Academic journal article Reference & User Services Quarterly

Currency for Coin and Paper Money Resources: Building a Numismatics Collection

Academic journal article Reference & User Services Quarterly

Currency for Coin and Paper Money Resources: Building a Numismatics Collection

Article excerpt

This issue's guest columnist became interested in coins when he was a child, pulling them from pocket change and plugging them into holes in a coin folder. While interest in this hobby waned as he became older, Van de Streek rediscovered this passion in adult life. He reports that he still feels a kid's fascination when he holds money from the earliest years of our nation's founding or when he stumbles across something of value in a bag of worn and seemingly worthless coins. Van de Streek is a member of the American Numismatic Association. Additionally, he has written the "Numismatics" section (as well as the "Boats and Boating" section) for several editions of Katz's Magazines for Libraries. He has been the library director at Penn State York since 1980. Since then, he has contributed numerous book and video reviews to Library Journal. He has also written a collection development article on automotive resources for that publication.--Editor

In recent years, interest in numismatics within the United States has grown dramatically. The reasons are many, but it has certainly been fueled in large part by the U.S. Treasury Department's ten-year-long state quarters program. Estimates suggest that, at present, several million people are active in some fashion with coin and paper-money collecting and that many more have a peripheral interest in collecting. A tangible result is that coin markets have been experiencing continuously strong activity and an upward trend in values. Another result is a flood of novice collectors who are unaware or naive about many, if not most, of the nuances of the coin trade and of how the business of that trade operates. Many of these new collectors are searching for information and guidance about coins and the coin market.

The classic response to inquiries about the field of numismatics is a well-worn adage advising one to first buy the book, then buy the coin. The message is that collecting coins and paper money can be a very complex endeavor and that collectors would be wise to gain as much reference knowledge as they can about numismatics before investing a lot of energy and resources. There is much to know, for example, about how various grading levels affect the value of a coin, or how an almost unnoticeable difference in a mintmark can mean the difference between a common coin and a unique one. Far too many collectors have painfully discovered that items they thought were rare or in mint condition are far from that and that the money spent to acquire these pieces will most likely never be regained. Most would have benefitted by first having access to a book.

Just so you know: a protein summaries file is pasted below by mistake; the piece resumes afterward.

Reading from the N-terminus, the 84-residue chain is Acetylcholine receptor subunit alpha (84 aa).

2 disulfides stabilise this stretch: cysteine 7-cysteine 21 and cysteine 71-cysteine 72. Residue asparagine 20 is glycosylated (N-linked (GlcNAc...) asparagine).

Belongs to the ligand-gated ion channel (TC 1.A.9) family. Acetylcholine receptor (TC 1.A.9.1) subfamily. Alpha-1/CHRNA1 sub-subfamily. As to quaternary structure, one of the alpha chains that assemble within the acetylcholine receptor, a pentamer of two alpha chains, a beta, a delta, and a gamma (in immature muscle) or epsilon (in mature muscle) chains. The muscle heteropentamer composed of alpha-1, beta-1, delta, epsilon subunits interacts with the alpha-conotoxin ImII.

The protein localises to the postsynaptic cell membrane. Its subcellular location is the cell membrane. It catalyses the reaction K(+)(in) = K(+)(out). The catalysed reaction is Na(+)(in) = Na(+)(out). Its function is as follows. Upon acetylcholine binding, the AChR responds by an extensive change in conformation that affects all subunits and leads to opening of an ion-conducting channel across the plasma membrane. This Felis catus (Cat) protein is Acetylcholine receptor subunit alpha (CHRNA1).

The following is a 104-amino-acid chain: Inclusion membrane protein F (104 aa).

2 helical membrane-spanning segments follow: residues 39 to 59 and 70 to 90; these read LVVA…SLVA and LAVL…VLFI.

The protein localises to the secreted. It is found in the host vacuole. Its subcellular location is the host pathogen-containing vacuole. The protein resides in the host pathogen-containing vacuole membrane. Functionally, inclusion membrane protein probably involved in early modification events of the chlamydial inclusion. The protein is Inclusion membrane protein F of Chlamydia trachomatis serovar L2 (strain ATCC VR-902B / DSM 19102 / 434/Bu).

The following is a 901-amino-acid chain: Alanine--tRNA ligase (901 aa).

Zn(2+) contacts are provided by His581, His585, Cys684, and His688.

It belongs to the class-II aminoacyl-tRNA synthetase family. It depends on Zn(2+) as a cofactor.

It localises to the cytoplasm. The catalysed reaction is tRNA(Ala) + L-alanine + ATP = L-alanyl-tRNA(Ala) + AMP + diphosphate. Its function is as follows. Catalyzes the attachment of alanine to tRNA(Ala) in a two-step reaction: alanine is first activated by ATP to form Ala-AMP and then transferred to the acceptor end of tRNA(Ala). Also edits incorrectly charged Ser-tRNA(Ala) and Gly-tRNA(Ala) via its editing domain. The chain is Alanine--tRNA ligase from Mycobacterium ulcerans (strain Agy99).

Collectors looking for such resources in libraries may have a difficult time locating many important and useful titles. Numismatic holdings in libraries generally are thin and lack newer or specialized materials. A check of numerous titles in OCLC's WorldCat shows no holdings for some titles and fewer than two dozen locations for many others. A likely reason is that library selectors may simply not be aware of much of the material published by the numismatic presses. Most of these titles are published from within the numismatic trade and are advertised and reviewed for the most part within that trade. Few make their way into publications that librarians would reference for collection development.

There are, however, several important sources to which librarians can refer to help them maintain awareness of numismatic materials. The foremost of these is Krause Publications (www.krause.com), which publishes many important works that are benchmark references in both coin and paper money collecting. Their Standard Catalogs are regularly updated, and should be a staple of most collections. Also important is a series published by David Lawrence Rare Coins (DLRC) Press (www.davidlawrence.com), called The Complete Guide To.... This series began in 1993. Each volume focuses on a specific denomination and style of U. …

Search by... Author
Show... All Results Primary Sources Peer-reviewed

Oops!

An unknown error has occurred. Please click the button below to reload the page. If the problem persists, please try again in a little while.